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Bhangra

The origin

The bhangra is a folk dance that has its roots in the region of Punjab in northwest India and Pakistan. Unlike other folk dances which usually fail to catch the interest of the masses outside their particular community or geographical region, bhangra has managed to transcend its label as being merely a folk dance to be performed by Punjabi sons of the soil. 
 

Celebrating the harvest

Bhangra began as a dance to celebrate the harvest and was usually performed at the time of Baisakhi (the harvest festival). It was traditionally the domain of males, though today it is open to dancers of both sexes. The dancers' costumes comprised colourful lungis, waistcoats and turbans. The dance movements were supposed to depict the cycle of plouging, sowing and reaping. 

It is an energetic dance involving vigorous movements of the shoulder and hips. The beat is heavy and hypnotic. The accompaniment is in the form of singing, clapping and the beat of the drum. The main instrument is called the dhol. It is a large barrel-shaped drum that provides the rhythm and the beat.  A drum roll often marks the end of each line of the song and the last line is repeated by the dancers like a chorus. Dancers often form a circle with pairs of dancers periodically taking centrestage to give solo performances that showcase their prowess, virility and acrobatic ability. Getting into the festive mood, dancers often punctuate each beat with an exuberant shout and may even be moved to recite witty couplets. 
 

The gidha

The female version of the bhangra is known as the gidha. It is performed by a group of female dancers, but like in the bhangra, pairs of dancers or individual dancers break away to show off their skill while the rest of the dancers clap in rhythm. The gidha is performed at the time of the festival of Teeyan to welcome the monsoon.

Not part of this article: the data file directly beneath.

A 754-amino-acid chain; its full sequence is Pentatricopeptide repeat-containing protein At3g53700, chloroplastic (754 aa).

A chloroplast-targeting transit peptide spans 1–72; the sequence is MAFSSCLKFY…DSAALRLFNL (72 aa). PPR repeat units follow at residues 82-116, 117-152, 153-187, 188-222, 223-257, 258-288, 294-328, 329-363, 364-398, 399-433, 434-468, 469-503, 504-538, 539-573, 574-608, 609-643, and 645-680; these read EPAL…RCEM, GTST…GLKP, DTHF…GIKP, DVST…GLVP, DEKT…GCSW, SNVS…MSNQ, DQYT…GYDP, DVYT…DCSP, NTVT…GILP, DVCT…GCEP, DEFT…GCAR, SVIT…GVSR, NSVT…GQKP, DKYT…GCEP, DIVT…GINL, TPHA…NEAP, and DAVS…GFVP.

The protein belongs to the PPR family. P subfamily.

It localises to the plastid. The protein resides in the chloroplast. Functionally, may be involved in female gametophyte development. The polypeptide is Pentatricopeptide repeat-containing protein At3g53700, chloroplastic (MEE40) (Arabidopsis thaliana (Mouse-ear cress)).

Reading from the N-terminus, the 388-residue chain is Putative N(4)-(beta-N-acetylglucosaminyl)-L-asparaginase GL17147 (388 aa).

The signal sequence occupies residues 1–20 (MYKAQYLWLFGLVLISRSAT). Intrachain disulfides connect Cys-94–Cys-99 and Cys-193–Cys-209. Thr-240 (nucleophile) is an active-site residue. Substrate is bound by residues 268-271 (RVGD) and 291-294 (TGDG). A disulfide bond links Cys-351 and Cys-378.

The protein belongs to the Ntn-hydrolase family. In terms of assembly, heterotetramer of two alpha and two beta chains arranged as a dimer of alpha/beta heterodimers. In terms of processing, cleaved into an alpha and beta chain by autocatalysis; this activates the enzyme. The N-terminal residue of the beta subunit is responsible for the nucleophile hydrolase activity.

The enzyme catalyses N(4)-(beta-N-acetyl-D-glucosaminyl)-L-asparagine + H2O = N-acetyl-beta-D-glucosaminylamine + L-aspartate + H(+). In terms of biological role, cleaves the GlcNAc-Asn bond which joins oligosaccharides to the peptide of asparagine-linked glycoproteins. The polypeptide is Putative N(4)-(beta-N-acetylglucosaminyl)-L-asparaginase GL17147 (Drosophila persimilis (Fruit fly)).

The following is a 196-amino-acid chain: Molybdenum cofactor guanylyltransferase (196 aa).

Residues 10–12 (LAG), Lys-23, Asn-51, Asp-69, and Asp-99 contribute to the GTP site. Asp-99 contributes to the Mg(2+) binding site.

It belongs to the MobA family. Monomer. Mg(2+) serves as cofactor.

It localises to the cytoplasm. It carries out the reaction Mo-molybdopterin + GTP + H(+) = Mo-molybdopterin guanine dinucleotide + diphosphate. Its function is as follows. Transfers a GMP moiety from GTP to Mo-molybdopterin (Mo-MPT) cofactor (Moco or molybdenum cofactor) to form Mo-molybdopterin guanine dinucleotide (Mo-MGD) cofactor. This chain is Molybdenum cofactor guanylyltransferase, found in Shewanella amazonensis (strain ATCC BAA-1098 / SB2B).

Bhangra goes international

Today bhangra is not just a dance form, but a term that embraces a new form of music. Initially it was a dance performed to celebrate a good harvest. Soon it was not just confined to the harvest time but found its place at weddings and almost all other celebratory occasions. It looked beyond the boundaries of Punjab with its inclusion in innumerable Bollywood films. Performers like Daler Mehndi, Bhuppi, Jassi, etc. have taken it to the top of the Indipop charts. Finally, it crossed the seas to become the most 'happening' thing on the Asian club scene in London. Modern disc jockeys found that the foot-tapping rhythms of bhangra were almost begging to be remixed. Today, you can't escape it. It's on television; you hear it in cabs and discos alike. It has crossed all boundaries of religion, caste, community and country. Bhangra has gone international.


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